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A Sampling of HOT NEWS For the Cruising Community Appears Below - Check Out the Vertically Stacked, Red Menus On the Right For More Detailed Info
Staging Area - Click for Chartview
NC –MYRTLE GROVE SOUND TO NEW RIVER (AICW) – DREDGING EQUIPMENT STAGING AREA
Starting 26 March, 2013 and continuing until 20 May, 2013, WEEKS MARINE will have tugs, barges and floating pipeline along the east side of the AICW channel between New River-Cape Fear River Daybeacon 159 (LLNR 39750) and New River-Cape Fear River Buoy 155A (LLNR 39735). Equipment is in conjunction with the Carolina Beach/Kure Beach dredging/beach nourishment project. The tugs will monitor VHF-FM channels 13 and 16. A NO WAKE transit is requested of all vessels. Chart: 11534.
Skippers should be aware of extensive ICWW dredging operations in the area extending from the Carolina Beach inlet nearly all the way south to the entrance to Snow’s Cut. Portions of the channel will/may be blocked as a result.
Noted today, May 18, 2013, were multiple barges, tugs and a rather large dredge, along with associated piping, floats, etc.
Gregory Yount, SV Intermezzo
Click Here To Open A Chart View Window, Zoomed To the Location of Staging Area
On June 8, World Oceans Day, YOLO Board team rider Kacie Wallace and friend Kimberly Sutton will begin paddling up the North Carolina coast, from the South Carolina state line to Virginia. The two are making the trip to raise awareness of plastics pollution in the ocean. And they’re looking for a support boat to accompany them. firstname.lastname@example.org, or visit http://www.supthemag.com/features/industry-news/yolo-board-team-rider-to-paddle-300-miles-for-plastic-pollution-awareness/
You may also reference this website: http://paddleforthenccoastline.weebly.com
I have contacted Kacie, and she has accepted the use of my boat for the support vessel. Having said that, I would like to keep other cruising sailors in the loop on this because, as we all know, stuff happens.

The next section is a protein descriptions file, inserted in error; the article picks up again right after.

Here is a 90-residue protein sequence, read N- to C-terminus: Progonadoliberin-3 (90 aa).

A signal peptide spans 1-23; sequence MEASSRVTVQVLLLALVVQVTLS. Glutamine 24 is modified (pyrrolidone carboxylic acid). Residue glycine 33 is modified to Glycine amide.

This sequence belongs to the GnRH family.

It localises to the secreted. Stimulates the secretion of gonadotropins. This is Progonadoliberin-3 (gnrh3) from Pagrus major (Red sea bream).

I have a 2007 Pacific Seacraft 31 cutter, Take Five, and will be traveling at about the same speed as the Stand Up Paddleboards (SUP’s). I will have Kaycie’s brother to assist me as crew. We have berths for everyone, and room for the boards on deck, albeit a snug fit at night.
I shall keep you up to date on our progress. I need to use the Cruisersnet website to locate a marina closest to the SC/NC border, and make reservations to that we may depart on or about June 8.
Shoaling at marker 3 in the Yacht Channel [Sunshine Skyway Channel] just North of the Main Span of Sunshine Skyway Bridge in St Pete. Shoaling extends midway through channel, stay towards the Eastern (red) side. Hit bottom with 4.5 foot draft at mid tide.
There was a temporary red [marker] more to the east of the shoal spot a month ago. We favored the west and bumped with 4’5 draft at mid tide too. Next trip I’ll favor the east temporary red marker as suggested.
Click Here To Open A Chart View Window, Zoomed To A “Navigation Alert” Position at the Southern Foot of the Sunshine Skyway Channel
Delegal Creek Marina (Statute Mile 600)
Posted by Claiborne | Posted on 05-16-2013
I’ll second the vote for Delegal Creek Marina, at MM 600 on Skidaway Island. Yes, it can be a little tricky getting in there the first time, their channel markers don’t line up with what’s on your chart plotter. Go to http://www.landings.org/delegal-creek-marina-3284 and then click on Delegal Creek Map under Marinas tab for directions on getting in. If you’re coming in with less than + 3′ of water on the tide table, call the marina office for instructions, and if your still a little concerned as to where the deepest water is they will come out and guide you in.
Then if you want a special treat for dinner, call Renee at 912-598-7929 and order Chicken Pot Pies delivered to your boat. Call her a few hours before you get there and she will deliver them hot, if you wait to call her until you get in late in the afternoon, they will be frozen. Of course, a delightful dinner at one of the club houses is always a special treat as well. An inexpensive stop you will enjoy, $.94 per foot with Boat US discount. We now stop every time we go by. It’s a nice 61 mile run from our home in Beaufort, SC.
Chuck and Claria Gorgen
Click Here To View the Georgia Cruisers’ Net Marina Directory Listing For Delegal Creek Marina